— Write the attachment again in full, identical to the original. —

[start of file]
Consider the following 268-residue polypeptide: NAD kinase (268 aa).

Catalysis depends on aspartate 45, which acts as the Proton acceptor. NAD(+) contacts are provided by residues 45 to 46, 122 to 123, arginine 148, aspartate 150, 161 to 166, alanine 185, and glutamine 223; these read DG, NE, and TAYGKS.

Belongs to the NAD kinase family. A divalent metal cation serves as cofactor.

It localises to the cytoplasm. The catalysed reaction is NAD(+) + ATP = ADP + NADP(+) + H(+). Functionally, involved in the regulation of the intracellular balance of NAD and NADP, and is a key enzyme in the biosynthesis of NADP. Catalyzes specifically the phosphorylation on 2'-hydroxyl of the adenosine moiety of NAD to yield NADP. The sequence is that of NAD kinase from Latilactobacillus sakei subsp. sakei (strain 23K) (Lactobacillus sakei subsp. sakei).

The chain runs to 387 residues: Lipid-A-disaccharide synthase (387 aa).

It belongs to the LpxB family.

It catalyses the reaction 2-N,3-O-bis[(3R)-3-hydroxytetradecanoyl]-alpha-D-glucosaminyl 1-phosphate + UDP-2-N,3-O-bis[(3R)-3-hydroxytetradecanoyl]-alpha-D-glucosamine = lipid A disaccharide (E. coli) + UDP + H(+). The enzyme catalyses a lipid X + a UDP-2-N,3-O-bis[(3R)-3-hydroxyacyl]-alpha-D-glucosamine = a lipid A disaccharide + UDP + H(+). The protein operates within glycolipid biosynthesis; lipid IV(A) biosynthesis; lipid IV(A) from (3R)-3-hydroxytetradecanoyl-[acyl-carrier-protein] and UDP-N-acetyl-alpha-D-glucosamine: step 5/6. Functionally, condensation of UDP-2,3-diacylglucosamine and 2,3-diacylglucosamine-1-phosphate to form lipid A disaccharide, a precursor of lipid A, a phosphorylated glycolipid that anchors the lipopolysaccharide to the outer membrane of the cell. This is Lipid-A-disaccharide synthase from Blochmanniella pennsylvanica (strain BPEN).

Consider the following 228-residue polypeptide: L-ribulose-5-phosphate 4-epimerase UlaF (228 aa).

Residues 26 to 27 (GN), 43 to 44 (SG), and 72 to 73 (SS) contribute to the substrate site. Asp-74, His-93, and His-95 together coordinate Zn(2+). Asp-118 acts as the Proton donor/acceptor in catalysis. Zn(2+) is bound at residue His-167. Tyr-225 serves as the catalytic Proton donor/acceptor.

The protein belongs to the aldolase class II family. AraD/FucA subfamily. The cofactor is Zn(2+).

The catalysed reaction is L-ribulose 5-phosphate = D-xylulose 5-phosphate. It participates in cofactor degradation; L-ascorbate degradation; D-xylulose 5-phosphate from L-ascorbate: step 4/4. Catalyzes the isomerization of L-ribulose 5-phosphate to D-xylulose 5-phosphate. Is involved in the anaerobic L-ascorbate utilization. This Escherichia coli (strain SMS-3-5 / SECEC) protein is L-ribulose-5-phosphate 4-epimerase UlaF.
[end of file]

Consider the following 268-residue polypeptide: NAD kinase (268 aa).

Catalysis depends on aspartate 45, which acts as the Proton acceptor. NAD(+) contacts are provided by residues 45 to 46, 122 to 123, arginine 148, aspartate 150, 161 to 166, alanine 185, and glutamine 223; these read DG, NE, and TAYGKS.

Belongs to the NAD kinase family. A divalent metal cation serves as cofactor.

It localises to the cytoplasm. The catalysed reaction is NAD(+) + ATP = ADP + NADP(+) + H(+). Functionally, involved in the regulation of the intracellular balance of NAD and NADP, and is a key enzyme in the biosynthesis of NADP. Catalyzes specifically the phosphorylation on 2'-hydroxyl of the adenosine moiety of NAD to yield NADP. The sequence is that of NAD kinase from Latilactobacillus sakei subsp. sakei (strain 23K) (Lactobacillus sakei subsp. sakei).

The chain runs to 387 residues: Lipid-A-disaccharide synthase (387 aa).

It belongs to the LpxB family.

It catalyses the reaction 2-N,3-O-bis[(3R)-3-hydroxytetradecanoyl]-alpha-D-glucosaminyl 1-phosphate + UDP-2-N,3-O-bis[(3R)-3-hydroxytetradecanoyl]-alpha-D-glucosamine = lipid A disaccharide (E. coli) + UDP + H(+). The enzyme catalyses a lipid X + a UDP-2-N,3-O-bis[(3R)-3-hydroxyacyl]-alpha-D-glucosamine = a lipid A disaccharide + UDP + H(+). The protein operates within glycolipid biosynthesis; lipid IV(A) biosynthesis; lipid IV(A) from (3R)-3-hydroxytetradecanoyl-[acyl-carrier-protein] and UDP-N-acetyl-alpha-D-glucosamine: step 5/6. Functionally, condensation of UDP-2,3-diacylglucosamine and 2,3-diacylglucosamine-1-phosphate to form lipid A disaccharide, a precursor of lipid A, a phosphorylated glycolipid that anchors the lipopolysaccharide to the outer membrane of the cell. This is Lipid-A-disaccharide synthase from Blochmanniella pennsylvanica (strain BPEN).

Consider the following 228-residue polypeptide: L-ribulose-5-phosphate 4-epimerase UlaF (228 aa).

Residues 26 to 27 (GN), 43 to 44 (SG), and 72 to 73 (SS) contribute to the substrate site. Asp-74, His-93, and His-95 together coordinate Zn(2+). Asp-118 acts as the Proton donor/acceptor in catalysis. Zn(2+) is bound at residue His-167. Tyr-225 serves as the catalytic Proton donor/acceptor.

The protein belongs to the aldolase class II family. AraD/FucA subfamily. The cofactor is Zn(2+).

The catalysed reaction is L-ribulose 5-phosphate = D-xylulose 5-phosphate. It participates in cofactor degradation; L-ascorbate degradation; D-xylulose 5-phosphate from L-ascorbate: step 4/4. Catalyzes the isomerization of L-ribulose 5-phosphate to D-xylulose 5-phosphate. Is involved in the anaerobic L-ascorbate utilization. This Escherichia coli (strain SMS-3-5 / SECEC) protein is L-ribulose-5-phosphate 4-epimerase UlaF.